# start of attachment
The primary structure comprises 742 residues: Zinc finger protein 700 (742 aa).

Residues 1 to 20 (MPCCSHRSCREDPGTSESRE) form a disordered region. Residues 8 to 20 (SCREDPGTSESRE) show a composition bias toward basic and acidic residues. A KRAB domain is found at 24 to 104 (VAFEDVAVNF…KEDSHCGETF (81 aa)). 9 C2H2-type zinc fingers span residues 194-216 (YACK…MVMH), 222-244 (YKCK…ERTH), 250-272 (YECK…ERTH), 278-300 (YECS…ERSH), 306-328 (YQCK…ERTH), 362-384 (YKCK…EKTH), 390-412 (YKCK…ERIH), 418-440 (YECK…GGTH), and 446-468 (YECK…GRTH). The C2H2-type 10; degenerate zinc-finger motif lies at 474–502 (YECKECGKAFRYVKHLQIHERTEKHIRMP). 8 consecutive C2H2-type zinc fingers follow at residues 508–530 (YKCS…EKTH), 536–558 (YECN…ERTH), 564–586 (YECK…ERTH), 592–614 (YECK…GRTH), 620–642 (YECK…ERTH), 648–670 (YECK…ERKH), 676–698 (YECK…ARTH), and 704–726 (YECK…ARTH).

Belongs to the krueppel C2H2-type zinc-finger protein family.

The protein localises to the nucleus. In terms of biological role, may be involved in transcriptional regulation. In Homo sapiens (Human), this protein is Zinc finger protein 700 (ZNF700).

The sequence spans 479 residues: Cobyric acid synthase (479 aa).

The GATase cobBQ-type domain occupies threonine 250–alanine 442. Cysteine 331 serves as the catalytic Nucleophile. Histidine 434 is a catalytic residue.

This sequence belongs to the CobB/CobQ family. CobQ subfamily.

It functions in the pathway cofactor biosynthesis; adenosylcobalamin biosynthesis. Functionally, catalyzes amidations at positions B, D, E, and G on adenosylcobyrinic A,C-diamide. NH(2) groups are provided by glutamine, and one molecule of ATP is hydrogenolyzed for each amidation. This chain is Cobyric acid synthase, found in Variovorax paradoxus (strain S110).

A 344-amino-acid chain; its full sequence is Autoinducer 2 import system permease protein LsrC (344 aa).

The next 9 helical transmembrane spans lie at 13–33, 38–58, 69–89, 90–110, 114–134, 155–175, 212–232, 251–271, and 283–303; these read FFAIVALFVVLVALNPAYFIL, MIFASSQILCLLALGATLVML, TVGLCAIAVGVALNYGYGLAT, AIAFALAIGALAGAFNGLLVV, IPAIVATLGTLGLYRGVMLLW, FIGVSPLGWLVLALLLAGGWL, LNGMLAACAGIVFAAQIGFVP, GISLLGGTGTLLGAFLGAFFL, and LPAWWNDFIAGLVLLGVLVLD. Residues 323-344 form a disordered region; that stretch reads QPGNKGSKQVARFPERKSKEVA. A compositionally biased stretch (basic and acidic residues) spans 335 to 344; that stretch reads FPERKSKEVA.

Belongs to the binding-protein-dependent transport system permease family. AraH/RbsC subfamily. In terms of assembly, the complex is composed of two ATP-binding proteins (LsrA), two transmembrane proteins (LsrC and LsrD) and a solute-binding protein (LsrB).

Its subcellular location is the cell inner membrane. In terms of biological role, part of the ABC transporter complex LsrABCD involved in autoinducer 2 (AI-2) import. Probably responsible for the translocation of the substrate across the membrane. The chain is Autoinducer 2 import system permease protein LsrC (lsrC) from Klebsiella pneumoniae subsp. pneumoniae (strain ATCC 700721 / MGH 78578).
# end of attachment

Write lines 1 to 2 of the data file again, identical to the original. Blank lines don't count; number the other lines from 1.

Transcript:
The primary structure comprises 742 residues: Zinc finger protein 700 (742 aa).

Residues 1 to 20 (MPCCSHRSCREDPGTSESRE) form a disordered region. Residues 8 to 20 (SCREDPGTSESRE) show a composition bias toward basic and acidic residues. A KRAB domain is found at 24 to 104 (VAFEDVAVNF…KEDSHCGETF (81 aa)). 9 C2H2-type zinc fingers span residues 194-216 (YACK…MVMH), 222-244 (YKCK…ERTH), 250-272 (YECK…ERTH), 278-300 (YECS…ERSH), 306-328 (YQCK…ERTH), 362-384 (YKCK…EKTH), 390-412 (YKCK…ERIH), 418-440 (YECK…GGTH), and 446-468 (YECK…GRTH). The C2H2-type 10; degenerate zinc-finger motif lies at 474–502 (YECKECGKAFRYVKHLQIHERTEKHIRMP). 8 consecutive C2H2-type zinc fingers follow at residues 508–530 (YKCS…EKTH), 536–558 (YECN…ERTH), 564–586 (YECK…ERTH), 592–614 (YECK…GRTH), 620–642 (YECK…ERTH), 648–670 (YECK…ERKH), 676–698 (YECK…ARTH), and 704–726 (YECK…ARTH).